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Content analysis of media coverage inequality in the 2016 presidential election

Emily Eisert and Elizabeth Stoeger

Linfield College
2016 PRESIDENTIAL ELECTION MEDIA COVERAGE 1

Table of Contents

Abstract...2

Introduction....3

Literature Review..4

Research

Question.9

Methodology.11

Results...13

Discussion.17

Conclusion21

References.23

Appendices....25
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Abstract

This study sought to ascertain whether media bias based on gender was present in the

2016 election. Forms of address denote respect. A content analysis of 105 transcripts from

morning news shows on CBS, NBC, and ABC, found that Clinton was called by her last or full

name more than she was called Hillary. The same was true for Trump. This study found that

Trump was mentioned more frequently than Clinton overall.


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Introduction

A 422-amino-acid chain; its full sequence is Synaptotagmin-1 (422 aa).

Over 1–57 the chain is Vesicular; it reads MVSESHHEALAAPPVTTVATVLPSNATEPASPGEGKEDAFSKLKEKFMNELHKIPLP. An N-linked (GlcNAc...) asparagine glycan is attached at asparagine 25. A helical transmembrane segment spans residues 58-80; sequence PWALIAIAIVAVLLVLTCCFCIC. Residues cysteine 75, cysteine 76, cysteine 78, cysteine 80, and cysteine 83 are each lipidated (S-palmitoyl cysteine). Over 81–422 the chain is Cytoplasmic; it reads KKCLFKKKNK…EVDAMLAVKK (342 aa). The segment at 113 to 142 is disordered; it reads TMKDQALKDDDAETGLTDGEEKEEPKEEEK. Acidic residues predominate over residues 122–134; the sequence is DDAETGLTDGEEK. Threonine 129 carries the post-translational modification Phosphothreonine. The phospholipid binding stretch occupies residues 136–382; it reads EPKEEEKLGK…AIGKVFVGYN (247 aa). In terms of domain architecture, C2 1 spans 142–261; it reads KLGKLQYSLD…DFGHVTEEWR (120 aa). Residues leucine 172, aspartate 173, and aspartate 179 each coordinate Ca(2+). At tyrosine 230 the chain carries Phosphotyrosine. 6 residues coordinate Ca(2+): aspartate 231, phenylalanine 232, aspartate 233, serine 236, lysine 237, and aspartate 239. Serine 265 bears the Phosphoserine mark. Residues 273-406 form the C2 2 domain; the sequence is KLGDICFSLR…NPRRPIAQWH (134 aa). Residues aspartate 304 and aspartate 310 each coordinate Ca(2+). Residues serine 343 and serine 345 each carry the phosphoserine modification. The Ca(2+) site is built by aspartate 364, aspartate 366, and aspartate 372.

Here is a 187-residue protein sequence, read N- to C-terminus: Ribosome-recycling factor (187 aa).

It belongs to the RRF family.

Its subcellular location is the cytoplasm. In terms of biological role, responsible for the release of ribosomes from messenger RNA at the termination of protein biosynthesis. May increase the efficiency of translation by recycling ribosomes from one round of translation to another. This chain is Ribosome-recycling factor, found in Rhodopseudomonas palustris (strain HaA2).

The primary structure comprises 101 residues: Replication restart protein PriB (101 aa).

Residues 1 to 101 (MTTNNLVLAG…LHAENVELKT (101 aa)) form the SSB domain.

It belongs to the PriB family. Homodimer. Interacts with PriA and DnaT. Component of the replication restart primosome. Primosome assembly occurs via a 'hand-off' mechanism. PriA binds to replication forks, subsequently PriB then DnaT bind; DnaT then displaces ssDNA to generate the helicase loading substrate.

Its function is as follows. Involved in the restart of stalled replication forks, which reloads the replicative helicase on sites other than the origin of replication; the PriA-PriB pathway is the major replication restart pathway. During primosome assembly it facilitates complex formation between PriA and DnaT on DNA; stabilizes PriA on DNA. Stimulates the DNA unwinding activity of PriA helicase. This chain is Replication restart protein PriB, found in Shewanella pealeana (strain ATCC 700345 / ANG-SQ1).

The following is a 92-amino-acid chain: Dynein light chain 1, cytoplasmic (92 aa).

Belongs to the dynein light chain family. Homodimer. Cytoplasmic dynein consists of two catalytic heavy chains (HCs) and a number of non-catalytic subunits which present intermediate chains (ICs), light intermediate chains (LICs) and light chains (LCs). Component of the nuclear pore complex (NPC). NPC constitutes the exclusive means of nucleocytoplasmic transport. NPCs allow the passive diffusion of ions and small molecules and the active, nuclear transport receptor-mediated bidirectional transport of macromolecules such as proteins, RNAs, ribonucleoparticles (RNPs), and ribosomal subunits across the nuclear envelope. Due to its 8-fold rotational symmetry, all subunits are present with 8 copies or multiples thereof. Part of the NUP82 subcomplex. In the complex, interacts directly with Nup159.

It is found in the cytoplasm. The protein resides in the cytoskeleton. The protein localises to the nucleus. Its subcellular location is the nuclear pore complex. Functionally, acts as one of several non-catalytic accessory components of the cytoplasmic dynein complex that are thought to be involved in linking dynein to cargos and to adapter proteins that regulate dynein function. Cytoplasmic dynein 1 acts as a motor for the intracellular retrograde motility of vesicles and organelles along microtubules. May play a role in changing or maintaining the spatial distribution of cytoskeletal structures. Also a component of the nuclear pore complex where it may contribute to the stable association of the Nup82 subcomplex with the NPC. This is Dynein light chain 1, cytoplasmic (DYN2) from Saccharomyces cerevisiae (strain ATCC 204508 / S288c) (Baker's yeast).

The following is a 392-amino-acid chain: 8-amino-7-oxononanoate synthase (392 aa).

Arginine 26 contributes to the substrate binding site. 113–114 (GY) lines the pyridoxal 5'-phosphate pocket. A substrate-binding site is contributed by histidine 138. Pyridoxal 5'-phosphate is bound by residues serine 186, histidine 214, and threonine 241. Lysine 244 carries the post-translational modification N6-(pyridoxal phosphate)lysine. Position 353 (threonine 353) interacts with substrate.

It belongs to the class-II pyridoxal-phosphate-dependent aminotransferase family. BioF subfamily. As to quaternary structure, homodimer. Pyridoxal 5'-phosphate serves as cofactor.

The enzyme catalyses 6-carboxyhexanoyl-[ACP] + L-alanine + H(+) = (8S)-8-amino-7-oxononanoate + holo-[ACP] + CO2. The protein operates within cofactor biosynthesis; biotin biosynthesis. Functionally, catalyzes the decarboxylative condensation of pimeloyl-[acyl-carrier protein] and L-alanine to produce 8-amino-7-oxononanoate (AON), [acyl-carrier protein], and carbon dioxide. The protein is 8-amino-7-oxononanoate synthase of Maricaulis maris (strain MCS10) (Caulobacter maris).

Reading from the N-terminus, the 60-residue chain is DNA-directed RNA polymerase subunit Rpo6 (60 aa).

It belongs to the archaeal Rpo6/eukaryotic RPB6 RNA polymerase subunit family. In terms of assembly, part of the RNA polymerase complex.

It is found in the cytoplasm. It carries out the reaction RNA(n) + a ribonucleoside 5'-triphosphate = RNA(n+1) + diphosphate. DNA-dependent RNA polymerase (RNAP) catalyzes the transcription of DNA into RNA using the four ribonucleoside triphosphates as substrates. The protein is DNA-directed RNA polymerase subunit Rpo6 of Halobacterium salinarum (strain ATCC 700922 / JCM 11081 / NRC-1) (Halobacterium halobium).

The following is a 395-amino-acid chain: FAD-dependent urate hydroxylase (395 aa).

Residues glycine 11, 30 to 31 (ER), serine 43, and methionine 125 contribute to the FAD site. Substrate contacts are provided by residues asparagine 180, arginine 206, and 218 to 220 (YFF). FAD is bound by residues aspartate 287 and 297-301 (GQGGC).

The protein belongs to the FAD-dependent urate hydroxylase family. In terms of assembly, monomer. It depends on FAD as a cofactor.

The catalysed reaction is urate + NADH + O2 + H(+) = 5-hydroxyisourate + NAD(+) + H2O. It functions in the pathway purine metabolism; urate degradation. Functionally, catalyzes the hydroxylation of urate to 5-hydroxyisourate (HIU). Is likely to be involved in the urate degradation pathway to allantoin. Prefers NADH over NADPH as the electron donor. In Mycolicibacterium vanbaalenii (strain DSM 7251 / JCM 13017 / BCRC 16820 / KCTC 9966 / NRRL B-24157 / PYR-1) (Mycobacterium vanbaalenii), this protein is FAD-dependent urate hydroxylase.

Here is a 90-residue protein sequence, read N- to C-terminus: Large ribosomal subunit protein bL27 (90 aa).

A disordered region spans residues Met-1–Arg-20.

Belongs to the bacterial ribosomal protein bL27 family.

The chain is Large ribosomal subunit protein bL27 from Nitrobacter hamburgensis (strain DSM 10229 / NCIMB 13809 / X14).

From Jeannette Rankin, the first woman elected to the U.S. House of Representatives in

1917, to Sandra Day OConnor, the first female U.S. Supreme Court Justice, women have played

a vital role in American politics. Today we are witnesses to history, a milestone for women in

politics and, indeed, U.S. politics as a whole. In 2016, Democrat Hillary Clinton became the first

woman to formally receive and accept a major political partys nomination for president. Her

opponent is another first; the political arena has never seen a candidate quite like the Republican

nominee, business mogul Donald Trump. The media have substantially contributed, for better or

worse, to this election season as much or, arguably, more so than in the past.

Lippmann (1921) wrote, We shall assume that what each man does is based not on direct

and certain knowledge, but on pictures made by himself or given to himself (p. 25). This is still

enormously relevant today, as print newspapers and televised news shows help us create, and in

large part constitute, these pictures. The way the media discusses Clinton and Trump might affect